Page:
Up Close- TAG Heuer Edge
In the late 1990s TAG Heuer began to develop a radically new model range that was to complement the Formula 1 series at the lower-end of the market. That watch was called the Edge.
But despite a small production run, the Edge never made it to market and was cancelled by management in 1999. Some of the unused cases found their way onto the market where they were sold as “TAG Heuer prototypes”.
There has been a lot of confusion over the years about these watches- what the original looked like and the reasons why the Edge was never released. So, here for the first time is the complete story of the watch that never was.
The Edge Range
The TH Edge was designed in the late 1990s and was targeted at young, urban, trendy watch buyers. The Edge was to be an all-quartz range, with both the 3-hand watch you see above, and a Chronograph. There was to both a men’s and ladies’ series offered in two case sizes.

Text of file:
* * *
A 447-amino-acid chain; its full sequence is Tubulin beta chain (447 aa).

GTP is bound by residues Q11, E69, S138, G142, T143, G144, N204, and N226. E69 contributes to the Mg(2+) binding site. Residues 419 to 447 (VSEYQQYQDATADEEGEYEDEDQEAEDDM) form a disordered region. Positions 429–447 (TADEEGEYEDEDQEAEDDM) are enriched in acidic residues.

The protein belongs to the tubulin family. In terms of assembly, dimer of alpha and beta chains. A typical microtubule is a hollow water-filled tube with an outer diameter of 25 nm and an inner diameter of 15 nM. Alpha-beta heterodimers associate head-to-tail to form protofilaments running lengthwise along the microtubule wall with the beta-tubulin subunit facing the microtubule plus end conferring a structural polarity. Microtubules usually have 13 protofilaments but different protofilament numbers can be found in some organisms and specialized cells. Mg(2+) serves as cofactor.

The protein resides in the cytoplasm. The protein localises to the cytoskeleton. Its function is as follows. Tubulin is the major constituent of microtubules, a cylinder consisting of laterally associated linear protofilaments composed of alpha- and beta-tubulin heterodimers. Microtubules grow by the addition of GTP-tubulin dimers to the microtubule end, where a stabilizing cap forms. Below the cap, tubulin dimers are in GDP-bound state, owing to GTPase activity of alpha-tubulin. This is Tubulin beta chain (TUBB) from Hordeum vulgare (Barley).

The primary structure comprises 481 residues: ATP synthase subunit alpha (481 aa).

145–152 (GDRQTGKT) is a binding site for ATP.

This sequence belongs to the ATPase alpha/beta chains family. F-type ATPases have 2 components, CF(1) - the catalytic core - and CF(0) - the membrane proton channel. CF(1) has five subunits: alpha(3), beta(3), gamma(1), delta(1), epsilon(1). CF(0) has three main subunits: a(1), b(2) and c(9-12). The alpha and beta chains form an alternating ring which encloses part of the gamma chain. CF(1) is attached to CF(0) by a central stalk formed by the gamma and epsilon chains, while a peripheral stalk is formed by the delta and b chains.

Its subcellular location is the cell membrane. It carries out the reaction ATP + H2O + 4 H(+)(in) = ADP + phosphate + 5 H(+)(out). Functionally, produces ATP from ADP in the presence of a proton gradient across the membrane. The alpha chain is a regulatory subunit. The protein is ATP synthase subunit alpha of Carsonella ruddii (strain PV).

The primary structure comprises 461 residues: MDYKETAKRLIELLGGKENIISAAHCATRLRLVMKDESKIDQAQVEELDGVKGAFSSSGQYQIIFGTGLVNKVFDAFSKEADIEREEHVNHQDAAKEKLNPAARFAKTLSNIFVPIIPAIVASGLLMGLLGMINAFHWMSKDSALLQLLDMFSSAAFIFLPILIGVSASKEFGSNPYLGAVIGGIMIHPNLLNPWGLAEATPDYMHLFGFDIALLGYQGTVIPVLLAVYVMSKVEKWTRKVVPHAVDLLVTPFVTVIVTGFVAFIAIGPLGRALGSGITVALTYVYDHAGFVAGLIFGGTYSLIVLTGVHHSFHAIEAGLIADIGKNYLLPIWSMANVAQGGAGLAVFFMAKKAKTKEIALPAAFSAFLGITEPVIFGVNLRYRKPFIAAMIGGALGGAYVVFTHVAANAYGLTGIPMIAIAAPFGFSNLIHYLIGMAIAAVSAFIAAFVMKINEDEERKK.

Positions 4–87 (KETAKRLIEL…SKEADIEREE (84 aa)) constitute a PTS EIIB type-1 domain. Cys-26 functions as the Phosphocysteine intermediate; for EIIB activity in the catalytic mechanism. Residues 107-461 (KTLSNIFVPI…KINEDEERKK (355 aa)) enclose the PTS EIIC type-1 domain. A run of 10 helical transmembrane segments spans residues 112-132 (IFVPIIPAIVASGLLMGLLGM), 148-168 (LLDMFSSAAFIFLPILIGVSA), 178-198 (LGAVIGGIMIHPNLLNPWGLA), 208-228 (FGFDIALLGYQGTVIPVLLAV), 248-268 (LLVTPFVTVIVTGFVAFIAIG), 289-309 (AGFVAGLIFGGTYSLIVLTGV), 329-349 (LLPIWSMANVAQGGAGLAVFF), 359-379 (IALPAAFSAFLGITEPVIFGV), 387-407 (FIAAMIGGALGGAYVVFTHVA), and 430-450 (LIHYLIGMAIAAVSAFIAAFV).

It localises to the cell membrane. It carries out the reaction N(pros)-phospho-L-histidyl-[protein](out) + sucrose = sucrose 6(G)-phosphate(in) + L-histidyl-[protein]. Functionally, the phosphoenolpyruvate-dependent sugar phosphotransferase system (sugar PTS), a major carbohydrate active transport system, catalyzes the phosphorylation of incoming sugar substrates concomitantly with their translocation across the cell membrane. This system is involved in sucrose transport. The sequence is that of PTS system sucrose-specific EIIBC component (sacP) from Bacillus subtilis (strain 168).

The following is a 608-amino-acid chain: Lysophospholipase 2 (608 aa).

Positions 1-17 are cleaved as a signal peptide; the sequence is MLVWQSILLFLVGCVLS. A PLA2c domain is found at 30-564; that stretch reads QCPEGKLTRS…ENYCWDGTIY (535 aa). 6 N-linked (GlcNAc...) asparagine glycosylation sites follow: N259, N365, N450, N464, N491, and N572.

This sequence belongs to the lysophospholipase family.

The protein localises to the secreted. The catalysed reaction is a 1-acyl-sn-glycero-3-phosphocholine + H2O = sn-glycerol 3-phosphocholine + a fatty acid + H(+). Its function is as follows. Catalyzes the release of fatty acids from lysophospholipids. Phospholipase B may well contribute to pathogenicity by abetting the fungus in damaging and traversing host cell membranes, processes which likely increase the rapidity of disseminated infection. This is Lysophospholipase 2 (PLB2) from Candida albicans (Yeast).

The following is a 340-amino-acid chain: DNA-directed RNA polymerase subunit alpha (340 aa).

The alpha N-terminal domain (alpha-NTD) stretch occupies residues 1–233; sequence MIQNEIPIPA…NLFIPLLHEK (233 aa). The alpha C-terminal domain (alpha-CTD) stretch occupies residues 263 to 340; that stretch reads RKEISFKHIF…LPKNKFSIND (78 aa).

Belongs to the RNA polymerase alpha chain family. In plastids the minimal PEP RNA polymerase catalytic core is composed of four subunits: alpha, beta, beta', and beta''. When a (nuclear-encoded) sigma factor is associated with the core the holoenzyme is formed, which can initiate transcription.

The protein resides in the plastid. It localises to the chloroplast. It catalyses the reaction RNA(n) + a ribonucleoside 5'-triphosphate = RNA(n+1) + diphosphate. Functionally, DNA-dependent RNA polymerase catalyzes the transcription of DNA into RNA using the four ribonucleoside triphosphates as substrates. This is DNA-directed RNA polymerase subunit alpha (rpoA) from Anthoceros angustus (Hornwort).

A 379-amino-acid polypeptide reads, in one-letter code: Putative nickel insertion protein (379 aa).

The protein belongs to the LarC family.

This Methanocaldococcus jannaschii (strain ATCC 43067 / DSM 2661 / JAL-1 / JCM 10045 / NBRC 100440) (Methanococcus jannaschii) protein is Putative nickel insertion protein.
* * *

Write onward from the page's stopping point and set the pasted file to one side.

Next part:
Three dial colours were planned- Black, Anthracite and the bright Orange you see above.
It’s not hard to see where the Edge got its name from. Compared with the rest of the TAG range of the mid- late 1990s, you can see just how square and different the Edge was.
The case of the Edge was major departure and didn’t really look like any other model. The watch had a 40mm sand-blasted case dominated by a square bezel. The case itself was also square in design, except for the round “ears” that sat on either side of the case. These rounded sides meant that while the bezel aligned neatly with the top and bottom of the case, it sat inside the width of the case, giving the watch an unusual look.
And these looks are no accident, as the designers specifically wanted something different and “edgy”, which is what they delivered. But there is no doubt that the end product is a polarising design and one that doesn’t really look like a traditional TAG Heuer.
These square-edges can also be seen on the side of the case which has a series of sharp angles. The lugs are a 17mm width- quite small for a 40mm watch. The crown design was also quite different- the only time that I can recall Heuer or TAG Heuer using a crown with a knurled finish.
While the design works quite well when the bezel in the “0” position, it starts to look a little awkward when it is rotated, as you see below. You’d hope that the bezel was uni-directional, as it’s easy to see how the bezel would get knocked off position given the over-hang.